Being a filmmaker is a unique blend of tried and true, never-changing skills and ever-changing, constantly developing camera and post production technology. At IPR, we make sure that students in the Digital Video and Media Production program are grounded in the basics, while at the same time exposed to technology as it develops.
I asked DVMP and SDVM faculty members – and even our Campus Director – to help me put together a list of what they consider the “cutting-edge” tools of our trade. From hardware to software, these are IPR staff’s recent favorites:
Andrew Hunt: Instructor, Screenwriting, Production
Shot Designer Pro: A desktop and/or mobile application for blocking complex scenes, Shot Designer allows users to diagram camera movements, utilize automatically generated shot lists, animate action in real-time, and integrate storyboards into your blocking diagrams. The app will automatically move the cameras when you move a character, allowing users to make changes quickly and efficiently while on set. All of the apps tools are connected, so changing the diagram will update the shot list and alterations in the shot list will be reflected on the diagram. Shot Designer also includes an integrated set designer tool, an integrated lighting designer tool, an integrated director’s viewfinder, and a sync and team share tool that works via Dropbox. Shot Designer Pro sells for $19.99.
Wayne Johnson: Instructor, Production, Post-Production
Amazon Snowball: The snowball is a big, durable, 50TB drive for secure, off-site storage of large video and film projects. It’s tamper and weather-resistant and can withstand a 6-G drop. Amazon ships the drive, you connect it to your network and transfer your data, then ship the appliance back to Amazon. The rugged outer housing does double time as a shipping container and contains an E ink display control panel for efficient shipping. The whole service is only $200 plus shipping fees.
Troy LaFaye: Instructor, Production, Production-Management
LightSPEED eps: A web-based production management system for film and video, this software is free to students for four months and 40 users. LightSPEED manages breakdown pages, elements, and stripboards; has an automated script import and breakdown function; creates electronic call sheets; manages cast and crew contact information; generates shooting schedules; and a whole lot more. The software integrates with Final Draft as well as .pdf and Scheduling Exchange file formats.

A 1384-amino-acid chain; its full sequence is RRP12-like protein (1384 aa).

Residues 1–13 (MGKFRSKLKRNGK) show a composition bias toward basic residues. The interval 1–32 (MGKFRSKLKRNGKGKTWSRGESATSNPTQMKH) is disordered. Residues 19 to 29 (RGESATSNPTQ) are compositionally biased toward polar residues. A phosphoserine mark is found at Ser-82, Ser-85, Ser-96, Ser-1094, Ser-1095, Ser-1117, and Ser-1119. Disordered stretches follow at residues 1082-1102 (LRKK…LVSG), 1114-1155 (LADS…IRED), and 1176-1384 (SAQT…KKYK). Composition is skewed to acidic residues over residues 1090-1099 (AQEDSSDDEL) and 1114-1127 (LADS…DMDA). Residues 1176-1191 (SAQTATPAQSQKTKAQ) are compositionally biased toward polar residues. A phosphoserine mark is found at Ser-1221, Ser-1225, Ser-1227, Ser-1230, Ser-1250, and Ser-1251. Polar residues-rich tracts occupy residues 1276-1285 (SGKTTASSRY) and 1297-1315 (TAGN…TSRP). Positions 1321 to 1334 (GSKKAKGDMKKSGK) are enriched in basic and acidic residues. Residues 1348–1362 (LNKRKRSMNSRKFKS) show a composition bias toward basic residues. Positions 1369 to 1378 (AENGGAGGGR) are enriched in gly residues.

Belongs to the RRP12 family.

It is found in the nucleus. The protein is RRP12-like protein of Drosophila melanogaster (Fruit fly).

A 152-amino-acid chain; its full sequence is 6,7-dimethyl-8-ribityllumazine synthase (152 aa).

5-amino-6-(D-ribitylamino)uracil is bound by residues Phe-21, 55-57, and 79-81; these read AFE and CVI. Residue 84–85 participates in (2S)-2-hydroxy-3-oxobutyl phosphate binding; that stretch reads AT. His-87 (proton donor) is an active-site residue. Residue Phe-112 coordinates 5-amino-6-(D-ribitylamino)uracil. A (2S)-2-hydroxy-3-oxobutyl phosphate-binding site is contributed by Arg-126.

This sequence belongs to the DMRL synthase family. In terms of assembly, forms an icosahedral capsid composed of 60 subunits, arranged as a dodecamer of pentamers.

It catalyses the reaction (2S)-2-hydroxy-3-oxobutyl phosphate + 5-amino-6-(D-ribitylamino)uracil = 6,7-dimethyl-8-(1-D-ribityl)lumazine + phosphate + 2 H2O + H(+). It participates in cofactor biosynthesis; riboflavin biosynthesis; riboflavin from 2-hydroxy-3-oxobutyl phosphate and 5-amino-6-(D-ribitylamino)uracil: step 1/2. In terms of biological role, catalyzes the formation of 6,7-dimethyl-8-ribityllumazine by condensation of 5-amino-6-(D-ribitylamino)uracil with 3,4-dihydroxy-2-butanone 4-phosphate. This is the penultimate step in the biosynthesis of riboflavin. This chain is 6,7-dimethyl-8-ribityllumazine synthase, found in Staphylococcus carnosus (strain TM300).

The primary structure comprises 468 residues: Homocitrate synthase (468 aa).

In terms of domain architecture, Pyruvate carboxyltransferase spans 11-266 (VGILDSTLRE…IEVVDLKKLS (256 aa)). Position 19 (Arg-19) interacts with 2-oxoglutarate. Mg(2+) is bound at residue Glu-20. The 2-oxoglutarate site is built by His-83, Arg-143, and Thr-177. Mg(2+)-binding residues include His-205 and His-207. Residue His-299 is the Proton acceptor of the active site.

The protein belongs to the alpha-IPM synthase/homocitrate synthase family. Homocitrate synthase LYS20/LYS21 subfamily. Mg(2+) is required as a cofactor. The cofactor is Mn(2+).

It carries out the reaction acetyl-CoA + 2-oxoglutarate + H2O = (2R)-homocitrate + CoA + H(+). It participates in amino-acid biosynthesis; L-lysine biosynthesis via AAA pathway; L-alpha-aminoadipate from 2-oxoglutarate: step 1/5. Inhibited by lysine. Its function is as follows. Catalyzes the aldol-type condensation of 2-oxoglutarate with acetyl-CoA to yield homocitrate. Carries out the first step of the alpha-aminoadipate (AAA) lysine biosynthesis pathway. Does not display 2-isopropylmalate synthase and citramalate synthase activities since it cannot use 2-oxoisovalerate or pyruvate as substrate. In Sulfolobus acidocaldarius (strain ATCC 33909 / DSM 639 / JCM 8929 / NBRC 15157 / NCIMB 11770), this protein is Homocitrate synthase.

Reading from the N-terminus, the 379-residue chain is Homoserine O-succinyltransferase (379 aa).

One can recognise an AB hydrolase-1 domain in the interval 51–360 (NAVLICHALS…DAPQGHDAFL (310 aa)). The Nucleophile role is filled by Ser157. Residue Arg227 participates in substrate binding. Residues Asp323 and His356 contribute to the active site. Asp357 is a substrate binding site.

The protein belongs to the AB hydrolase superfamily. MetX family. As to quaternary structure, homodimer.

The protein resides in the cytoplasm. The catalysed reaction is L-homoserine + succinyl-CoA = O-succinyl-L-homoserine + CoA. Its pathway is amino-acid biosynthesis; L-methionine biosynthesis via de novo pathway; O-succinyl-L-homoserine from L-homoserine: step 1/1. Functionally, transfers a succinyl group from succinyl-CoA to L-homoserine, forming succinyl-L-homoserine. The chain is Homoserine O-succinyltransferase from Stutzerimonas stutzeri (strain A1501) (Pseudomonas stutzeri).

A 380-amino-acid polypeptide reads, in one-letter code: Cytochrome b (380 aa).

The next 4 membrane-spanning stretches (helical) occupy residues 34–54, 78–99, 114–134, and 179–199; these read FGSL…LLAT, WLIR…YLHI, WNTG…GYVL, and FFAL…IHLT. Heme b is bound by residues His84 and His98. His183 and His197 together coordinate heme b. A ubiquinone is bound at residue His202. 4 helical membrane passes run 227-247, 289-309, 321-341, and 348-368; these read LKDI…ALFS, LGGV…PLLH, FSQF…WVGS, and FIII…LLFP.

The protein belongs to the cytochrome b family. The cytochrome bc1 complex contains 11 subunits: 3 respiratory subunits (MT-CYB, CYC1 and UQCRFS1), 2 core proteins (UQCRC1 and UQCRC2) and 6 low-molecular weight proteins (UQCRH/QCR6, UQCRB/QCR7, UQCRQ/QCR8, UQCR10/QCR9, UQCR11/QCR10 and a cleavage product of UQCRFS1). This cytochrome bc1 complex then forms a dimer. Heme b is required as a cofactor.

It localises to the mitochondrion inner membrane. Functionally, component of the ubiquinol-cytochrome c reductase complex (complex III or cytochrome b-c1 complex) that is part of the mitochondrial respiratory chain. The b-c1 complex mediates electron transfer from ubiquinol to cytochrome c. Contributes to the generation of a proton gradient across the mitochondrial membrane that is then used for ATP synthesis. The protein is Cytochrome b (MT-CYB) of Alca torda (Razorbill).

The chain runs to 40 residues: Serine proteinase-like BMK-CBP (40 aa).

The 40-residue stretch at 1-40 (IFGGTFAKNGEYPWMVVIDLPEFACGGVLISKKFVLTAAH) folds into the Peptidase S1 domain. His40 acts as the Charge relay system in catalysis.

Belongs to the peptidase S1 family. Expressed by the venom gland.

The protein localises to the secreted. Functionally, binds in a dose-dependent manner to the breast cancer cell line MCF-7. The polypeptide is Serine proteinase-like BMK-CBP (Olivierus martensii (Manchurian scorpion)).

James Lund: Instructor, Production
Tiffen Variable Neutral Density Filter: A variable ND filter allows you to control exposure by varying the amount of light entering the camera – with the convenience of a single filter. The Tiffen provides two to eight stops of light control, is small and lightweight, and does not require any additional accessories. From the Tiffen website: “The Tiffen Variable ND filter operates on the same principle as a Circular Polarizer – rotate until you reach your desired effect and shoot. It allows you to have continuous control over the amount of light coming through your lens… while maintaining the integrity of your image.” Tiffen sells the filter for $189.89.
Trey Wodele: Program Chair, Digital Video and Media Production
Fade In Professional Screenwriting Software: Designed by writer-director Kent Tessman, Fade In is inexpensive and feature-packed. It has all of the standard features of Final Cut or Movie Magic and so much more. Of course it has auto formatting and auto character name changes, page number locking and a PDF exporter, but check out the dialogue tuner, a function that allows you to see and edit all of a character’s dialogue in one place, or the word frequency tool, to find overused words. Industry-standard breakdowns are included in the package and they can be printed, or saved as HTML or CSV files for import into other production management applications. There are mobile applications for iPhone, iPad, and Andriod and a cloud service to save your scripts online. Fade In uses Open Screenplay Format, an application-agnostic XML-based file format for saving scripts, making scripts accessible and compatible. A free trial version is available and the pro version sells for $49.95.
Jeff DesLauriers: Program Chair, Sound Design for Visual Media
Soundly: A cloud-based library of high quality, 96Khz 24 Bit sound effects. It was “built by sound designers and video editors, for sound designers and video editors.” It allows users to drag and drop effects into a project in Pro Tools, Logic, Final Cut, Premier Pro and other sound and video editing software. Users sign up and download the interface free of charge. Within Soundly is a massive, community-built free library called FreeSounds, as well as a shop with free and premium libraries for sale. Users can also upload their existing assets to Soundly and create their own index for personal use within the interface. Effects can be customized with effects like pitch, speed, and reverse and can be previewed in real-time. The free download is available for both Macs and PCs.
Norbert Kreuzer: Campus Director, IPR
Light L16 Camera: The first multi-aperture computational camera, the Light L16 takes DSLR quality photos, yet the camera is small enough to fit into a shirt pocket. From their website: “Light’s technology combines folded optics with sophisticated computational imaging algorithms to deliver the highest quality images from the smallest possible device… With 16 individual cameras, 10 of them firing simultaneously, the L16 captures the detail of your shot at multiple fixed focal lengths. Then the images are computationally fused to create an incredible high-quality final image with up to 52-megapixel resolution.” The L16 also shoots up to 4K video at 35, 70, or 150mm effective focal length. The Light L16 is still in Beta, but it can be preordered for $199 – the camera’s total cost is $1699. It is expected to ship in late summer, 2016